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I currently do a lot of WPF development and have started creating some basic Android apps. When creating WPF apps I often use MVVM, normally using Prism, and would like to know if there are any examples of MVVM for the Android platform?

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7 Answers 7

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I am the developer of Android-Binding. Like @Brentley said, it's a very new project but I do hope to get more buzz and experience so that it can be improved. Back to your question, I have written some simple introduction/tutorials on MVVM with android-binding:

Potential adopters please also register on the project discussion group.

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Perfect, this is just what I was looking for. Are there any performance implications using android-binding? –  Tom Dudfield Feb 16 '11 at 9:27
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So far I think they are not noticeable. You may head to the Market and search for those samples I wrote (search: android binding, in Android Market) and see it yourself. –  xandy Feb 16 '11 at 9:36
    
@xandy Its pretty late. But andy you have done some fabulous work there. Will use android binding and wait for v 1.x.x to release. Anyways a teaser or some intel about when will the full fledged lib be available? –  johntheripp3r Nov 30 '13 at 6:40

I sometimes use ViewModels to translate from a pure Model to what the Model should be displayed as, but so much of the MVVM-isms come from the fact that you have this massive data binding engine built into the WPF framework. You probably won't find the exact experience of WPF + MVVM in the Android world, but you can take a lot of the good concepts and implement them (just without the automatic data binding stuff).

For one, just create ViewModels. You don't need a framework like Prism to create ViewModels. You don't have all the PropertyChanged notifications and stuff like that, but you can translate your data into information that can be better used by your UI which will clean up your code. A perfect example of this is something I did with a slider-heavy UI. Android's SeekBar is always zero based and works with integer values, so you can't bind to min, max, and increment values from your model. You can use a ViewModel to translate your min/max values into 0-based equivalents that your SeekBar can use...just an example. Same goes for displaying colors and sizes based on value ranges, etc. To me, that's what ViewModels are all about.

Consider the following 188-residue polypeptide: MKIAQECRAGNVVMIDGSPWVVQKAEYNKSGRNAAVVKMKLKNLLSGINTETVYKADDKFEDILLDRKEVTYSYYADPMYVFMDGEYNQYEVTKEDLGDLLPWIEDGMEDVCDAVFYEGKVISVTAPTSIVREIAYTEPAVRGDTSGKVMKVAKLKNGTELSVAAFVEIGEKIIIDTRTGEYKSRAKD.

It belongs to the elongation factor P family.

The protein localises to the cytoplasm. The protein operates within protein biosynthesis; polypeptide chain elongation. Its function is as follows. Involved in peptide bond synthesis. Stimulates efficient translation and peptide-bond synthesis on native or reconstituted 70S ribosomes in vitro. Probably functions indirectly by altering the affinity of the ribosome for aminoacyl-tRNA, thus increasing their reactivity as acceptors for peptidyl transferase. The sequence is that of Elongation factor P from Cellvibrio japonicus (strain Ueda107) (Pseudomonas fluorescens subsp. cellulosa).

As far as DependencyInjection stuff, check out RoboGuice. I just started using this in one of my projects after seeing a presentation by its creator at a local Meetup, and it's probably just what you're looking for.

RoboGuice on Google Code

RoboGuice Google Group

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Thanks. From reading a few other posts it seems Android is pretty much setup for the MVC pattern. RoboGuice looks extremely useful, I like the way it resolves the UI components rather than having to have lots of findViewById calls. –  Tom Dudfield Feb 12 '11 at 20:06

There is a relatively new framework being developed that allows for Views to be bound to ViewModels called android-binding. Using this framework and RoboGuice you can get your MVVM on. The framework still needs some work, but it's a good starting point.

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There is one project called MVVMCross.

It's free, open-source and well designed MVVM framework, developed by Stuart Lodge.

He implemented binding for Android and iPhone, so now MVVM is applicable to all of these platforms too.

For me it is one of the best MVVM frameworks - it really shows the power of MVVM. With it you can write one code (model and viewmodel layers) for different platforms (WP7, Android, iPhone, WinRT) and just change application UI (view layer).

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This is for MonoDroid no Android Java native –  Premier Jul 8 '13 at 12:16

Here is a good sample implementing MVVM on Android with very simple ways.

http://ideaventure.blogspot.com.au/2013/02/android-mvvm-implementation.html

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Just to post as a reference to other people who may be interested. I am a contributor to RoboBinding - A data-binding Presentation Model framework for the Android platform. It is another framework for the same purpose. Apart from helping with project structure, one major focus for RoboBinding is to make testing android apps with normal JUnit tests possible instead of Android unit tests, as Unit tests are so important to guarantee the quality of projects, but Android unit tests take ages to run and make unit tests somewhat impractical. RoboBinding itself comes with more than 300 JUnit tests to ensure its quality. MVVM originated from Microsoft as a specialization of the Presentation Model design pattern introduced by Martin Fowler. Other alternatives: Android-Binding, Bindroid and MvvmCross.

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Android-Data-Binding library is a tool for connecting data to user interface elements. Once the layout file created and each item is tagged, one line of code binds all the data to user interface elements and saves your time for other tasks.

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